Ossie Davis, a native of south Georgia, was one of the most recognized and influential African American performers and activists of the late twentieth century. In addition to his work as an actor, director, producer, screenwriter, and playwright, Davis, along with his wife Ruby Dee, was known for his civil rights activism. The couple, who appeared in numerous productions together, are widely credited with furthering opportunities on stage and screen for subsequent generations of Black artists.
Ossie Davis was born Raiford Chatman Davis on December 18, 1917, in the Clinch County town of Cogdell, where his father was a railroad engineer. The nickname “Ossie” came from his mother’s pronunciation of his initials, R.C. Davis attended Howard University in Washington, D.C., but dropped out after three years to pursue a writing career and to study drama with the Rose McClendon Players in Harlem. During the next few years he found work doing various menial jobs. In 1942, soon after the United States entered World War II (1941-45), Davis enlisted in the army at Fort Benning. He served in Liberia at the Twenty-fifth Station Hospital and was honorably discharged in 1945. While in the army he wrote and acted in shows for the troops.
When the war was over, Davis made his Broadway debut in 1946 in Jeb. During the play’s relatively short run, he was attracted to a fellow cast member, Ruby Dee, from Cleveland, Ohio. The couple married on December 9, 1948, and had three children, one of whom is the actor Guy Davis. During the 1950s Davis began his film and television career with sporadic roles. His first on-screen appearance was in the movie No Way Out (1950), in which Sidney Poitier also made his screen debut.
During the 1960s, as American television began to feature more African American actors, Davis found himself getting more roles, including parts in the television movies Seven Times Monday (1962) and The Outsider (1967), as well as regular guest appearances on The Defenders, a series that aired from 1961 to 1965. While his television career was beginning to boom, Davis’s film career flourished as well. He worked with such notable directors as Otto Preminger in The Cardinal (1963) and Sidney Lumet in The Hill (1965) and appeared in a number of other films, including Shock Treatment (1964) and A Man Called Adam (1966). Davis’s theater career also began to solidify in the 1960s. He wrote the Broadway musical Purlie Victorious in 1961, which proved to be a success, and later turned the musical into the screenplay for the film Gone Are the Days (1963), in which he played a lead role.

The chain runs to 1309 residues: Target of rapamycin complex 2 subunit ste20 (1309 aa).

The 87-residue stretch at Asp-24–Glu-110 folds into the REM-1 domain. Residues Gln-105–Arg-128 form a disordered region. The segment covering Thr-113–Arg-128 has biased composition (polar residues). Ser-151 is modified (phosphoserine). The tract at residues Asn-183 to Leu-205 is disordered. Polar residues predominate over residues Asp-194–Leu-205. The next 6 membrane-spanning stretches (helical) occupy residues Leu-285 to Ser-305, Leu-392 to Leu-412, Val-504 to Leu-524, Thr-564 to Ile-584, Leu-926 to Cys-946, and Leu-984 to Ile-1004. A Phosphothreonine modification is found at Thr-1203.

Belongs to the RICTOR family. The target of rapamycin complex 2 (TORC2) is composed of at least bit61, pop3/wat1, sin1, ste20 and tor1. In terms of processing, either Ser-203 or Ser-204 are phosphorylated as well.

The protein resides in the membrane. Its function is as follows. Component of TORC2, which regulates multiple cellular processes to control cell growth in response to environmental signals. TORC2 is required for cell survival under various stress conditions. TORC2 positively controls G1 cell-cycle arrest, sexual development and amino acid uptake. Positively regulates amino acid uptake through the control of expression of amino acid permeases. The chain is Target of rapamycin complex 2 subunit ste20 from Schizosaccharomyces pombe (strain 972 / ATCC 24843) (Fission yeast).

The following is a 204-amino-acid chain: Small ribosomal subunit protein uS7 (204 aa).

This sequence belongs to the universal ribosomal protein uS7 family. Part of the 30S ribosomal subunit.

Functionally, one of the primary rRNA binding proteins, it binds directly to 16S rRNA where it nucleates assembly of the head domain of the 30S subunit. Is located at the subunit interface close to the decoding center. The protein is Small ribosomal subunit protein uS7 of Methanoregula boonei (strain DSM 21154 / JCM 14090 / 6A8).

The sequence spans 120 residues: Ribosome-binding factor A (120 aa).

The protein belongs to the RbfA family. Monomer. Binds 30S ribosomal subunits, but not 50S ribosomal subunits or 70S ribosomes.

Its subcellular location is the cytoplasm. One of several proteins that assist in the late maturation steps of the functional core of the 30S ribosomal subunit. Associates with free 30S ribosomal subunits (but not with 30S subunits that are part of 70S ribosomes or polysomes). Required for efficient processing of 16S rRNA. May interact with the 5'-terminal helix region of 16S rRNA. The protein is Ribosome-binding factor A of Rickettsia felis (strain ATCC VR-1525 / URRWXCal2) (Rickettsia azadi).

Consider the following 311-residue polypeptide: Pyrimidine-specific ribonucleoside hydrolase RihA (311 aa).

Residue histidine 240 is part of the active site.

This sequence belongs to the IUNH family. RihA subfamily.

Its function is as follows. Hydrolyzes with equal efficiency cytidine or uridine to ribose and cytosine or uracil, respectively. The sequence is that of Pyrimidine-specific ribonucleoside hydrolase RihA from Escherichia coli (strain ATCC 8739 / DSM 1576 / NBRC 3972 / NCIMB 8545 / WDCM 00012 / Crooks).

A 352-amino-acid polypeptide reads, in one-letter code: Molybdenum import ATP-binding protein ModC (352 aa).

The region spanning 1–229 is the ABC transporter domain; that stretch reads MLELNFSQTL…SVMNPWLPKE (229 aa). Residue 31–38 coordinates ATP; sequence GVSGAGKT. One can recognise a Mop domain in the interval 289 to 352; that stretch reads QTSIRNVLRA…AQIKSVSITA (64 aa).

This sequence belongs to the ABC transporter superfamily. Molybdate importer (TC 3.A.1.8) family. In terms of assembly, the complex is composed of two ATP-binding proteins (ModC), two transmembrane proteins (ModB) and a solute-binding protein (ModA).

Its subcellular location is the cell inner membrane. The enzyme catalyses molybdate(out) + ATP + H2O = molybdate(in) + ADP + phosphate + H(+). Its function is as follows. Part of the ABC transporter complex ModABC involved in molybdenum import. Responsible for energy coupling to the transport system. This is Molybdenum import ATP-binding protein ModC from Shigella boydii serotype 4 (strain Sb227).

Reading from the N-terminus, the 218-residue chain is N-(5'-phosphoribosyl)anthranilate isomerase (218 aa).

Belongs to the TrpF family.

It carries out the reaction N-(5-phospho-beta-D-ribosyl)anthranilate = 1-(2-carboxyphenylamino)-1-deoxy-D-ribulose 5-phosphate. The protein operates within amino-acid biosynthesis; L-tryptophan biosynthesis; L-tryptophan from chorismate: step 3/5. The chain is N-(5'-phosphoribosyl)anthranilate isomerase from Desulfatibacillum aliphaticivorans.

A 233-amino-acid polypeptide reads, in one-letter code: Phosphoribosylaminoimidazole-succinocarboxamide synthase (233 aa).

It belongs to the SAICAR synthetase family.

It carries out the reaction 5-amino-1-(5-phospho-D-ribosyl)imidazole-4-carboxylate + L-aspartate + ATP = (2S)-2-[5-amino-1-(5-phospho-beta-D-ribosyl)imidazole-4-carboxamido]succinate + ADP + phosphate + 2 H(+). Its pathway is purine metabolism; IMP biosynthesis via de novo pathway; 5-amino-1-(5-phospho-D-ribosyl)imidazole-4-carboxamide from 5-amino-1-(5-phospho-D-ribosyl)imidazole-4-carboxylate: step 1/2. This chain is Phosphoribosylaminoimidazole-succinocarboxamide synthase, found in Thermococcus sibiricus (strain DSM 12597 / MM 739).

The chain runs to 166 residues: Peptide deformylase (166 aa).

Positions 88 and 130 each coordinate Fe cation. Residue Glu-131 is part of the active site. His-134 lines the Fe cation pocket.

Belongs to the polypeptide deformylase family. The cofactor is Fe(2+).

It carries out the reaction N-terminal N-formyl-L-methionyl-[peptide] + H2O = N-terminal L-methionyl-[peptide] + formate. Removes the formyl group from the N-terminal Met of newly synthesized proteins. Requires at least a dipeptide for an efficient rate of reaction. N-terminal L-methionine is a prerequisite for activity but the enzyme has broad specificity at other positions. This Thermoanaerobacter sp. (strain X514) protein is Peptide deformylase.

In addition to his creative endeavors during the 1960s, Davis, along with Dee, was active in the civil rights movement. The two were masters of ceremonies for the 1963 March on Washington, where Davis announced the death of W. E. B. Du Bois, who died in Ghana on August 27, 1963, the night before the march began. Following the march, the couple continued to work closely with Martin Luther King Jr. Davis raised money for the Freedom Riders when they were arrested in the South for violating segregation laws, and he sued in federal court to ensure voting rights for African Americans. He also delivered the eulogy at the funeral of Malcolm X and spoke at a 1968 memorial service in New York City for King.
During the 1970s Davis added directing, writing, and producing to his list of professional accomplishments. In 1970 he directed an adaptation of the Chester Himes novel Cotton Comes to Harlem, the story of two unorthodox African American policemen, and followed this debut with Countdown at Kusini (1976), in which he also starred with Dee. Davis received writing credits for both films. His production company, Third World Cinema, was founded in the 1970s to assist budding African American and Puerto Rican filmmakers, and in 1976 Davis published his first play for children, Escape to Freedom: A Play about Young Frederick Douglass, which he later followed with Langston, a Play (1982) and Just Like Martin (1992).
Davis continued to make numerous television appearances, including roles in the miniseries Roots: The Next Generation (1979) and the 1990s situation comedy Evening Shade, starring Burt Reynolds. He had consistent film work during the 1990s and frequently collaborated with writer and director Spike Lee, appearing in five of Lee’s films. In 1998, on the occasion of their fiftieth wedding anniversary, Davis and Dee published their autobiography, In This Life Together.
Both Davis and Dee won many awards. In 1995 they were awarded the National Medal of Arts by U.S. president Bill Clinton. They were inducted into the NAACP Image Award Hall of Fame in 1996, and in 2000 the Screen Actors Guild bestowed their highest award, the Life Achievement Award, on the couple. In 2004 Davis and Dee were both honored by the Kennedy Center in recognition of their “lifetime contributions to American culture through the performing arts.”
Davis died on February 4, 2005, in Miami Beach, Florida, where he was working on a film. In 2007 the audio version of With Ossie and Ruby, recorded by Davis and Dee and released after his death, won a Grammy Award for best spoken word album. The couple shared the award with Jimmy Carter, whose audio version of Our Endangered Values also won.